A long time ago when much of the world was still a wild place there was once a waterfall with a beautiful voice. She could sing with the stars and moon. She would sing with the trees of the forest and all the creatures that came to her shores. In all the earth there was nothing like her divine voice. One day the waterfall told herself she was tired of singing and telling stores all the time, but she couldn’t stop her voice from flowing with the waters. As time passed the waterfall’s voice grew dull as it cascaded down over the rocks. It had lost its music of laughter. It only sounded cold and angry as it slapped down into the depths below. There were no more lullabies at night because the trees no longer listened. The creatures of the forest came to her shores only to quench their thirst. They no longer stayed to visit. Even the stars hide themselves from her behind the leaves of tree spirits and veils of clouds. The waterfall began to feel a deep sadness that she had never known. She had never been so alone. She didn’t know what to do.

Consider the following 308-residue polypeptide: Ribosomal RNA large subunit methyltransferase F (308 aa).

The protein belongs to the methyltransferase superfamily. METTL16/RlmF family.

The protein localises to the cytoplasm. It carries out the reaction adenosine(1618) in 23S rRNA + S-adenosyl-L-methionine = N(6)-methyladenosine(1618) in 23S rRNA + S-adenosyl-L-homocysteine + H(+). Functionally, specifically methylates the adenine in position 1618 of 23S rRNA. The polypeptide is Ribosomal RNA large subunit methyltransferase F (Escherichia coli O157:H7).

Until one day, a pokey little green frog jumped on a mossy stone at the foot of the waterfall. He began to croak out a song. And croaked and croaked into the night. The next morning, the waterfall called out to the frog and said, “Thank you little web-footed friend. I had forgotten what it feels like to sing out with all your might. For many years now, I have used my voice to say what others wanted to hear. But now I realize that I can only sing the song of songs when I give the gift of presence. You have been a true friend.” After that the frog and waterfall would sing many a new song with each dawning day.